Infographic: New alcohol-impaired driving laws
Infographic: New alcohol-impaired driving laws - Text version
What do they mean?
Impaired driving is the leading criminal cause of death and injury in Canada and this is unacceptable. In 2017, there were more than 69,000 impaired driving incidents reported by the police, including almost 3,500 drug-impaired driving incidents. In December 2018, new impaired driving laws came into effect to make our roads safer and to save lives.
Mandatory alcohol screening permits police to demand a breath sample from people in their homes or bars.
Mandatory alcohol screening can only be used if you, as the driver, are in care and control of the vehicle, have been lawfully stopped, and if the police officer has the approved screening device at hand.
Police cannot stop you while driving unless you have done something wrong.
Police have long had the power to stop drivers to check to see if they have a valid licence, if they are sober, and if their vehicle is roadworthy. They don’t need to see you do anything wrong.
Police can use mandatory alcohol screening to come to your house two hours after you arrive home and demand a breath sample.
For mandatory alcohol screening to be used:
- The car must be lawfully stopped
- You, as the driver, must be in care and control of the vehicle
- The police officer must have the device at hand
You can beat an “at or over 80 mg” charge if you have several drinks right before driving, because the alcohol didn’t affect you until after you drove.
The new law covers this situation and you can be convicted if you have a blood alcohol concentration (BAC) at or over 80 mg within two hours of driving. This change was made to address this type of risky and dangerous behaviour on our roads.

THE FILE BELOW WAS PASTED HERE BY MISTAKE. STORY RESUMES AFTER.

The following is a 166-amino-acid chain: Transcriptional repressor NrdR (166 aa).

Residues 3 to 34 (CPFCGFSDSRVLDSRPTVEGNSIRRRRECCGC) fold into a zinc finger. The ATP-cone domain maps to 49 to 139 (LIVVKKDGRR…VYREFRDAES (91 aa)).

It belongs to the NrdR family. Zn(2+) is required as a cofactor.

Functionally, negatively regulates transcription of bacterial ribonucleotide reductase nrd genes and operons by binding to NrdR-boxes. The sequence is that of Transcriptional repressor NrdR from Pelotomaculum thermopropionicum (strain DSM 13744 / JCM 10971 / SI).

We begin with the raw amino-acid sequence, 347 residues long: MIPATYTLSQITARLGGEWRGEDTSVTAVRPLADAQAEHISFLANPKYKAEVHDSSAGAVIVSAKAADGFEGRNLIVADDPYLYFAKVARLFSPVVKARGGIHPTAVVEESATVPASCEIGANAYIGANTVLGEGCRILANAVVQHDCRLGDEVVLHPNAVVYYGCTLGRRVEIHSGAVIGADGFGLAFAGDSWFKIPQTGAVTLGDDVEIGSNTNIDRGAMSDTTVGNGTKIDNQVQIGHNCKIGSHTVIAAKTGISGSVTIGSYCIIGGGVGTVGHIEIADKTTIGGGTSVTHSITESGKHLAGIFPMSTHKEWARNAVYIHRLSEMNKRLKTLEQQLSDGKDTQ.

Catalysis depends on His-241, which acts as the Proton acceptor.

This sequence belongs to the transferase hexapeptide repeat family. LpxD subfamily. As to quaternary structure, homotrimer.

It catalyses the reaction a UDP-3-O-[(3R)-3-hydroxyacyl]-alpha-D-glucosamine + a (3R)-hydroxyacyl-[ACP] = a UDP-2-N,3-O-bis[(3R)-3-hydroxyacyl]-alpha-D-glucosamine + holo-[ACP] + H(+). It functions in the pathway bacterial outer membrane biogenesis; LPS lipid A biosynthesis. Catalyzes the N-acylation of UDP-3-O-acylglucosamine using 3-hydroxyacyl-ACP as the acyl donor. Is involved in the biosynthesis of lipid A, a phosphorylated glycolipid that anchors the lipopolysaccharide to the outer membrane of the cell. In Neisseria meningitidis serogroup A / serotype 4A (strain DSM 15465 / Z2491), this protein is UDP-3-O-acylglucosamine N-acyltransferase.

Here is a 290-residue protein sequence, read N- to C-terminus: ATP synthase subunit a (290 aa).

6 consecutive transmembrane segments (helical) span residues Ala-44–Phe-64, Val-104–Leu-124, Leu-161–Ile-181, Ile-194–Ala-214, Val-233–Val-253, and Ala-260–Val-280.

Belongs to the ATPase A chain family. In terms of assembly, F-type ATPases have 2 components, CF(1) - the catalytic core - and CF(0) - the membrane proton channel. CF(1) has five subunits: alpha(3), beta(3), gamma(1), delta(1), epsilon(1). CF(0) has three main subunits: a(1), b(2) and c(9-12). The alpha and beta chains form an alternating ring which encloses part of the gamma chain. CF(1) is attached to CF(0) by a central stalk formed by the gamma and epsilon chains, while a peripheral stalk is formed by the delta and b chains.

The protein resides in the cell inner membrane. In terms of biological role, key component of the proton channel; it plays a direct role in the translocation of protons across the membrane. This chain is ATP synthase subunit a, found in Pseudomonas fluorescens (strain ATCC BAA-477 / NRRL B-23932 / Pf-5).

You can beat a charge of “at or over 80 mg” if you drink after being stopped by the police.
This defence now only applies if:
- A driver drank after driving
- There was no reason to think they would need to provide a sample (e.g., they were not involved in an accident)
- The breath results indicate they were under a blood alcohol concentration of 80 mg while driving
If you are under 80 mg of blood alcohol concentration, you are safe to drive.
Many individuals are impaired long before they reach a blood alcohol concentration of 80 mg. You can still be charged with impaired driving, and you may face serious provincial consequences, like losing your licence.
The best practice is not to drink and drive.
Did you know:
The two hour window aims to prevent risky and dangerous behavior that decreases road safety by eliminating the “bolus drinking” defence and limiting the “intervening drinking” defence.
- In a “bolus drinking” defence, a driver would admit that their BAC was at or over 80 mg at the time of testing but claim it was not at the time of driving because they consumed a significant amount of alcohol just before or while driving, arguing that the alcohol was still being absorbed and, not at or over 80.
- In an “intervening drink” defence, a driver claims to have consumed alcohol after operating the vehicle but before testing, often used after an accident where the driver claimed they drank to calm their nerves. This defence made it difficult for law enforcement to determine the actual BAC at the time of driving.
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